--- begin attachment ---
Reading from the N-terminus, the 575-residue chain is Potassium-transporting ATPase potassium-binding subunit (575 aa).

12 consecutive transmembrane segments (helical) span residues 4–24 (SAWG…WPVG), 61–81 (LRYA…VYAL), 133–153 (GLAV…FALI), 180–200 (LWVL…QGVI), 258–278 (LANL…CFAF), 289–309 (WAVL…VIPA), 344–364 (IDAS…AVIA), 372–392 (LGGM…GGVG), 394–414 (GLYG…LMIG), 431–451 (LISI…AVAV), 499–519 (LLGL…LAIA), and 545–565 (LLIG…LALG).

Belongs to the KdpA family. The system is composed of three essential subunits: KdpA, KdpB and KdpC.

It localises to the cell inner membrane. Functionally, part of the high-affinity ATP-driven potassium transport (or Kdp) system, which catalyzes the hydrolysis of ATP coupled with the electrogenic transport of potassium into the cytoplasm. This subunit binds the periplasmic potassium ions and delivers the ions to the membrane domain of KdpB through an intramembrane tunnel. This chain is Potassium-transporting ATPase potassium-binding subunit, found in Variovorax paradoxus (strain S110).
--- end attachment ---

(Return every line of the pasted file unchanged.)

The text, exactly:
Reading from the N-terminus, the 575-residue chain is Potassium-transporting ATPase potassium-binding subunit (575 aa).

12 consecutive transmembrane segments (helical) span residues 4–24 (SAWG…WPVG), 61–81 (LRYA…VYAL), 133–153 (GLAV…FALI), 180–200 (LWVL…QGVI), 258–278 (LANL…CFAF), 289–309 (WAVL…VIPA), 344–364 (IDAS…AVIA), 372–392 (LGGM…GGVG), 394–414 (GLYG…LMIG), 431–451 (LISI…AVAV), 499–519 (LLGL…LAIA), and 545–565 (LLIG…LALG).

Belongs to the KdpA family. The system is composed of three essential subunits: KdpA, KdpB and KdpC.

It localises to the cell inner membrane. Functionally, part of the high-affinity ATP-driven potassium transport (or Kdp) system, which catalyzes the hydrolysis of ATP coupled with the electrogenic transport of potassium into the cytoplasm. This subunit binds the periplasmic potassium ions and delivers the ions to the membrane domain of KdpB through an intramembrane tunnel. This chain is Potassium-transporting ATPase potassium-binding subunit, found in Variovorax paradoxus (strain S110).